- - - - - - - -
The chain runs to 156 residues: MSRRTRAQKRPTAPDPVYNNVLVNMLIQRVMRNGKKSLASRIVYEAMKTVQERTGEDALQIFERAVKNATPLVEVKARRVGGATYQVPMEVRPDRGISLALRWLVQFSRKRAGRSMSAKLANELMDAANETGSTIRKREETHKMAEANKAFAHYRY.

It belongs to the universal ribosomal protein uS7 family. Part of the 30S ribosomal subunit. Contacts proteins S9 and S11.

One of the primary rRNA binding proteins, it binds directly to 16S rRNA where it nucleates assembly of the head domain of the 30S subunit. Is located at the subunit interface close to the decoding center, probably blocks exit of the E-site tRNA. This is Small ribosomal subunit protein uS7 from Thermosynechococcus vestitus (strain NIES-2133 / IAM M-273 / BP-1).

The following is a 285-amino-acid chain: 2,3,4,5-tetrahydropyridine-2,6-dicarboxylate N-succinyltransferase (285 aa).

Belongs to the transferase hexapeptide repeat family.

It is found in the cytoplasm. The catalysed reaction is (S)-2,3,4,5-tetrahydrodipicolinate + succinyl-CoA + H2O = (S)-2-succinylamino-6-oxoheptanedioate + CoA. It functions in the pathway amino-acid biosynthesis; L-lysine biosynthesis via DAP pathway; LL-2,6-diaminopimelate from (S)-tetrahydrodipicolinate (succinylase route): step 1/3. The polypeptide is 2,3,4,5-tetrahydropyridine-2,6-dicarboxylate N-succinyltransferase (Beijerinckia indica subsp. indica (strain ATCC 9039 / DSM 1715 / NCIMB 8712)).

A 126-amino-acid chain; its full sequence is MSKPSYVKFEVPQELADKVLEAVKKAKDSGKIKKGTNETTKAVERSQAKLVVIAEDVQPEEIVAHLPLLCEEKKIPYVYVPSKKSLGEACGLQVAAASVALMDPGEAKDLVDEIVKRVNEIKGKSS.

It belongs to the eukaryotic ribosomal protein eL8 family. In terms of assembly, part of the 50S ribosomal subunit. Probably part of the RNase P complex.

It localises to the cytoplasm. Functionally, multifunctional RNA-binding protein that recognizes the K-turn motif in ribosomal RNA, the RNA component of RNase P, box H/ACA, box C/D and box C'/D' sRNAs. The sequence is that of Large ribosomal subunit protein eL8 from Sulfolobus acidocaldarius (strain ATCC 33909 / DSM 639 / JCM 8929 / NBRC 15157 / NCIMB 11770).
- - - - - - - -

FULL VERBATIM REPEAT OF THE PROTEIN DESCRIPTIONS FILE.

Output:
The chain runs to 156 residues: MSRRTRAQKRPTAPDPVYNNVLVNMLIQRVMRNGKKSLASRIVYEAMKTVQERTGEDALQIFERAVKNATPLVEVKARRVGGATYQVPMEVRPDRGISLALRWLVQFSRKRAGRSMSAKLANELMDAANETGSTIRKREETHKMAEANKAFAHYRY.

It belongs to the universal ribosomal protein uS7 family. Part of the 30S ribosomal subunit. Contacts proteins S9 and S11.

One of the primary rRNA binding proteins, it binds directly to 16S rRNA where it nucleates assembly of the head domain of the 30S subunit. Is located at the subunit interface close to the decoding center, probably blocks exit of the E-site tRNA. This is Small ribosomal subunit protein uS7 from Thermosynechococcus vestitus (strain NIES-2133 / IAM M-273 / BP-1).

The following is a 285-amino-acid chain: 2,3,4,5-tetrahydropyridine-2,6-dicarboxylate N-succinyltransferase (285 aa).

Belongs to the transferase hexapeptide repeat family.

It is found in the cytoplasm. The catalysed reaction is (S)-2,3,4,5-tetrahydrodipicolinate + succinyl-CoA + H2O = (S)-2-succinylamino-6-oxoheptanedioate + CoA. It functions in the pathway amino-acid biosynthesis; L-lysine biosynthesis via DAP pathway; LL-2,6-diaminopimelate from (S)-tetrahydrodipicolinate (succinylase route): step 1/3. The polypeptide is 2,3,4,5-tetrahydropyridine-2,6-dicarboxylate N-succinyltransferase (Beijerinckia indica subsp. indica (strain ATCC 9039 / DSM 1715 / NCIMB 8712)).

A 126-amino-acid chain; its full sequence is MSKPSYVKFEVPQELADKVLEAVKKAKDSGKIKKGTNETTKAVERSQAKLVVIAEDVQPEEIVAHLPLLCEEKKIPYVYVPSKKSLGEACGLQVAAASVALMDPGEAKDLVDEIVKRVNEIKGKSS.

It belongs to the eukaryotic ribosomal protein eL8 family. In terms of assembly, part of the 50S ribosomal subunit. Probably part of the RNase P complex.

It localises to the cytoplasm. Functionally, multifunctional RNA-binding protein that recognizes the K-turn motif in ribosomal RNA, the RNA component of RNase P, box H/ACA, box C/D and box C'/D' sRNAs. The sequence is that of Large ribosomal subunit protein eL8 from Sulfolobus acidocaldarius (strain ATCC 33909 / DSM 639 / JCM 8929 / NBRC 15157 / NCIMB 11770).